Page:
Memtest86 was originally licensed under the GPL, but its entire code was rewritten so its owners decided to remove the GPL license on newer versions of the program. Free Download Manager is another program that was originally licensed under the GPL but then had its code rewritten so that it can become closed-source.

It's certainly legal to do this. After all, the people who wrote the code owns the copyright of the code and are not bound by previous licenses. And they can still reuse the same name (either because the name itself was not trademarked or they own the trademark in question).

But is this ethical? It would seem more reasonable for a company to create a closed-source "derivative work" with a different name ("Memtest86 II" or "FDM Improved") to avoid people confusing the new closed-source version with the original open-source version.

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    There's no universal ethical standard so this can't be answered except with opinions. Feb 12, 2016 at 14:02
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    Rewriting a program to change its license and reusing its name are two separate questions, and represent two different ethical problems. Feb 12, 2016 at 14:32
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    The GPL version of the software will always be open source regardless of whether the copyright holder chose to rewrite or not. Regarding ethics, I would say it depends on the purpose and nature of the rewritten fork. If the objective is to provide a few superficial addon services or customization for commercial clients, there shouldn't be a major ethical problem. Feb 26, 2016 at 16:47
  • OTOH, if the change is substantial and represents a drastic feature improvement over the GPL version, its a different matter. But such cases are very rare. For one, there is a risk that someone might independently improve the GPL version and make it better and it will be inconsistent with the closed fork. Another reason is that this treachery will not go unnoticed by FSF conservancy and the owner might distance themselves from FOSS community. Feb 26, 2016 at 16:48

1 Answer 1


Unless I'm missing something, you're either describing reverse engineering, where someone has figured out how an existing product works and has created a competing product, or you're talking about someone releasing their own code under one license and then changing it down the road.

In either case, I fail to see where anything can be considered unethical. In the case of someone changing the license on their own work, that's entirely their call, they did all of the work that they're freely sharing with the world. How can anyone possibly point and wag their finger at what somebody does with their own hard work?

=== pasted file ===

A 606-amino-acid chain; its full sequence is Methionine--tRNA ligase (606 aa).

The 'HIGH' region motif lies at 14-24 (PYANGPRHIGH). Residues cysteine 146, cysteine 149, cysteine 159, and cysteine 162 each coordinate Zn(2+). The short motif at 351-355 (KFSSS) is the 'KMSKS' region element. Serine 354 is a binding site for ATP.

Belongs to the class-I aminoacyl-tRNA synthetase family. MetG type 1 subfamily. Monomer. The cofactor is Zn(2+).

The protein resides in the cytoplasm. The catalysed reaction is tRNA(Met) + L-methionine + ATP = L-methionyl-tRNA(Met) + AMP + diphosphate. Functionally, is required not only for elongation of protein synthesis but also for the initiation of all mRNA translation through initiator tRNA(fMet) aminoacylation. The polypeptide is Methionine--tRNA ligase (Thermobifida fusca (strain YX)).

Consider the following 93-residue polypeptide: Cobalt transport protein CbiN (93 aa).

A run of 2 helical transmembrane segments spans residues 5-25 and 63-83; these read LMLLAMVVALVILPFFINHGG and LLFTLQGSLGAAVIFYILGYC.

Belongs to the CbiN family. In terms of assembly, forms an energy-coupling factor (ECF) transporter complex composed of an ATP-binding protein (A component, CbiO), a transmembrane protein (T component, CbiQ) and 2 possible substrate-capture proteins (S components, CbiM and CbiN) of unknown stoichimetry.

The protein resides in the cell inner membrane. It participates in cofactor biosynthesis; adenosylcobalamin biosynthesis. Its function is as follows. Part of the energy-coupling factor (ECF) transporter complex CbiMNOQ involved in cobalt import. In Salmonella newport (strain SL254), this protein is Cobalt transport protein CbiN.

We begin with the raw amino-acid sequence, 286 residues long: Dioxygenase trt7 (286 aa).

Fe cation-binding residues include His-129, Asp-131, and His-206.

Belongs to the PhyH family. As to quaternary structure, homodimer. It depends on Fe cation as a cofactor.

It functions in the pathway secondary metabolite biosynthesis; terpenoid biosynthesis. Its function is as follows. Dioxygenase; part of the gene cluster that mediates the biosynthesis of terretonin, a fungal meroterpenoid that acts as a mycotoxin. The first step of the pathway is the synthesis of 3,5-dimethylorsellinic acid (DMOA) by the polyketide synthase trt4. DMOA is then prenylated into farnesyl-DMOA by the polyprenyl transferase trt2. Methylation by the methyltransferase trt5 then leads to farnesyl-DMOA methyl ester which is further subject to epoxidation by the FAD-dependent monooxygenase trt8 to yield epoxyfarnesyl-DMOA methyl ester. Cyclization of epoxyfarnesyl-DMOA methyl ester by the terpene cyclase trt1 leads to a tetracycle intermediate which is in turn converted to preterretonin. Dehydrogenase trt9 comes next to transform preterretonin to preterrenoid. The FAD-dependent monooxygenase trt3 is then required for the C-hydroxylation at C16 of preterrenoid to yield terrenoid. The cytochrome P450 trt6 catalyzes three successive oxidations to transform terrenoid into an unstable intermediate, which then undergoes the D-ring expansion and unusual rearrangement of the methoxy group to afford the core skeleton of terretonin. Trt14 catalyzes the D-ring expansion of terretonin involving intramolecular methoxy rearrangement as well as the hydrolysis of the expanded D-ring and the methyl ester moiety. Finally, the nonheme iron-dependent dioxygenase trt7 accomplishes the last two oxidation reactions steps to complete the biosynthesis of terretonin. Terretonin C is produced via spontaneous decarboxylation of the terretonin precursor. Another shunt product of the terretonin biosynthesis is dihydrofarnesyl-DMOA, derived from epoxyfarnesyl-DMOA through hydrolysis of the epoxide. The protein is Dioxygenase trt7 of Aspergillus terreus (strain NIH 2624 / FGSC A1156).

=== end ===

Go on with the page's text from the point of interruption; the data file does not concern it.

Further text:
In the case of a competing product being made, isn't that a good thing that is in line with the very spirit of open source? You're not releasing open source software so that everyone in the world becomes so dependent on it that everyone must come to you to eat, you're releasing stuff freely into the wild so that it might benefit others, however that benefit works.

Granted, there are business models built around open source where, like in any capitalistic system, you'd have daydreams of the piles of cash that would result in everyone needing your software exclusively, but also like any reasonable business person in a capitalistic society, you accept the concept and challenge of competition.

Specifically to the point of open source and business, I don't see how the boundaries of what is and isn't unethical are any different than any other form of business. If Honda released a new car, but then someone realized that it was just a Honda logo cheaply plastered over top of what was actually a Hyundai car, everyone would think it's a sleazy move and it would backfire.

A famous recent example of this in software is the Console OS accusation of wholesale copying Android-X86 without attribution. It wouldn't have been so bad if they had of been honest, but if they had of been honest it would have simply appeared to be a cash grab anyway.

In your question you seem to suggest something about competing products copying the name also. While I can't comment on the legality of it, I'd say that it's unethical because it shadows the other product. If your product is so much better, it shouldn't need to shadow its competition. Shadowing is blatantly done for no other reason than to hide the original project and steal traffic/users from it. There may be exceptions where this is acceptable, such as shadowing an abandoned project (unofficially resurrecting and taking over maintenance).

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